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Hearing of the United States Senate Health, Education, Labor and Pensions Committee on Serious OSHA Violations


Location: Washington, DC

Hearing of the United States Senate Health, Education, Labor and Pensions Committee on Serious OSHA Violations

(Prepared for delivery)

Senator Edward M. Kennedy made the following remarks today at a United States Senate Health, Education, Labor and Pensions Committee hearing.

Today we consider the important task of keeping the hardworking men and women of America safe on the job. I commend Senator Murray for holding this hearing and for her dedication to the safety and health of America's workers.

The creation of the Occupational Safety and Health Administration in 1970 has saved thousands of lives and prevented countless injuries. We've reduced the death rate in the workplace by 78 percent and the injury rate by 60 percent. But what was a cutting edge program 40 years ago is out of date today. The workplace is still dangerous for far too many workers. In 2006, over 5,700 workers were killed on the job, and over 4 million became ill or were injured. That's an average of 16 workers dying every day, and nearly 12,000 injured or made ill from dangerous conditions on the job.

Many of these incidents could have been prevented if OSHA had done its job. Too often, its enforcement strategy has been pick the low-hanging fruit, not go after the bigger, more complex problems. OSHA looks only at individual incidents. It doesn't investigate whether a hazard is just an example of a larger problem in the company or industry. It's as if OSHA spends all its time treating the symptoms, but ignores the underlying disease.

Many of these hazards, however, are not one-time events. Instead, they result from a company's or industry's general disregard for worker safety. An example is the poultry industry, which was the subject of a compelling series of press reports last month.

Poultry workers' health and safety is threatened every day in a variety of ways. Their hands are crippled by hours on an assembly line that moves too fast. They are forced to work when they are sick or seriously hurt, in order to create the illusion that their employer maintains a safe workplace. These problems are repeated in plant after plant throughout the poultry processing industry.

Yet, OSHA sits on the sidelines, ignoring such patterns. Every day, poultry workers are paralyzed by carpal tunnel syndrome, slip and fall on floors wet with chickens' blood, or are cut by knives that move too quickly to be controlled. OSHA, however, has reduced the number of poultry plants subject to investigations and inspections. Inspections are now at their lowest level in 15 years. Instead, OSHA issues minimal fines when its inspectors happen to note a violation.

The extent of the problem in the poultry industry is much bigger than the sum of the individual cases that come to OSHA's attention. The real problem is that too many firms in the industry have adopted a policy of sacrificing the health, or even lives, of their workers to improve the bottom line. Such an enforcement strategy does nothing to address the industry-wide attitude.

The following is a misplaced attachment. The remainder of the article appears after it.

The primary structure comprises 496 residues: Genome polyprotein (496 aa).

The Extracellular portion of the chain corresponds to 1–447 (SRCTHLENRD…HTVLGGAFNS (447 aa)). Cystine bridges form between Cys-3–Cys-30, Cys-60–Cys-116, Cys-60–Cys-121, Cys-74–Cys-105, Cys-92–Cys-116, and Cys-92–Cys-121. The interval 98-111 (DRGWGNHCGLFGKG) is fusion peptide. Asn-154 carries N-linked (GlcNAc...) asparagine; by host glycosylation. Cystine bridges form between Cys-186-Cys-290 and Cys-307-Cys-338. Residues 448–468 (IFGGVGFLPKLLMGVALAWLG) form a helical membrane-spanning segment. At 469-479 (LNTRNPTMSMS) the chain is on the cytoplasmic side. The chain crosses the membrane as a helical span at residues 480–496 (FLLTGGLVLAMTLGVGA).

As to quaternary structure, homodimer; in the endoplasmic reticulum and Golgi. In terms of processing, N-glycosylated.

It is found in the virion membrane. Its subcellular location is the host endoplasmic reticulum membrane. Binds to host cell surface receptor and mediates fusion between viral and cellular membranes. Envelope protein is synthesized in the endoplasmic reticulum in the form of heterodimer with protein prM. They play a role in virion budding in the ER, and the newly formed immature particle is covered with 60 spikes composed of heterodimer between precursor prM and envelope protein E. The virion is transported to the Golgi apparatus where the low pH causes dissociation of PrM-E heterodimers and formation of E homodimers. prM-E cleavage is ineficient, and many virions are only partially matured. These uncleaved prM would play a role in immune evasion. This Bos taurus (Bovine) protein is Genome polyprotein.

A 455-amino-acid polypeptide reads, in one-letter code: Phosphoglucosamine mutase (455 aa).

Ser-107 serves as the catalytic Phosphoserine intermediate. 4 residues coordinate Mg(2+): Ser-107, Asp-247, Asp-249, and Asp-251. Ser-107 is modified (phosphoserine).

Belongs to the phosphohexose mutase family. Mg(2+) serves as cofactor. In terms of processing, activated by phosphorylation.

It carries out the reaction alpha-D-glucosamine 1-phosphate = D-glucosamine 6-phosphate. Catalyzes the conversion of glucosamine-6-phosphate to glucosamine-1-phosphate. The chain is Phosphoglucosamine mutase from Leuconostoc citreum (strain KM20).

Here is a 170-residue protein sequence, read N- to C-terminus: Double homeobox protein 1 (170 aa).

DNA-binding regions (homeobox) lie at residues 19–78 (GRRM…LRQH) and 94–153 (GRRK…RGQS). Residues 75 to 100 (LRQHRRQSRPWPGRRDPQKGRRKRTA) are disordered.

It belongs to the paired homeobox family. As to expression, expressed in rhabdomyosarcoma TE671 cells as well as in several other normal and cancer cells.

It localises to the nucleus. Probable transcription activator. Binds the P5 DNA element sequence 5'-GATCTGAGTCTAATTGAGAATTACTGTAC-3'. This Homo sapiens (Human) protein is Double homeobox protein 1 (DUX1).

Similar willful neglect by OSHA affects the construction industry. The safety of thousands of construction workers is jeopardized every year by unsafe ladders and scaffolds. Almost exactly two years ago today, three construction workers were killed in downtown Boston when their scaffold collapsed. This kind of violation happens every day somewhere in our country.

Scaffolding accidents are symbolic of the continuing problem at OSHA. Too frequently, the same companies are cited over and over again. But OSHA's enforcement program fails to connect the dots. Instead of asking whether a company that uses unsafe scaffolds at one of its worksites is also doing so at another worksite, OSHA just walks away. Instead of investigating whether a poultry processor who is indifferent to ergonomic danger is also indifferent to the hazard posed by careless use of deadly chemicals, OSHA just walks away.

To prevent accidents, instead of only assigning blame afterward, OSHA needs to root out the source of these problems. It should look for patterns of violations across companies and industries, and fix such problems on a wide scale. A broad-based approach to enforcement has the power to transform workplace accidents from senseless losses to catalysts for changes that save lives. Every time OSHA fails to take its investigations to the next step - to the corporate or industry-wide level - it loses the opportunity to save lives in the future.

Hopefully today's hearing will encourage Congress to act. We have an impressive group of panelists, and I look forward to hearing from them.

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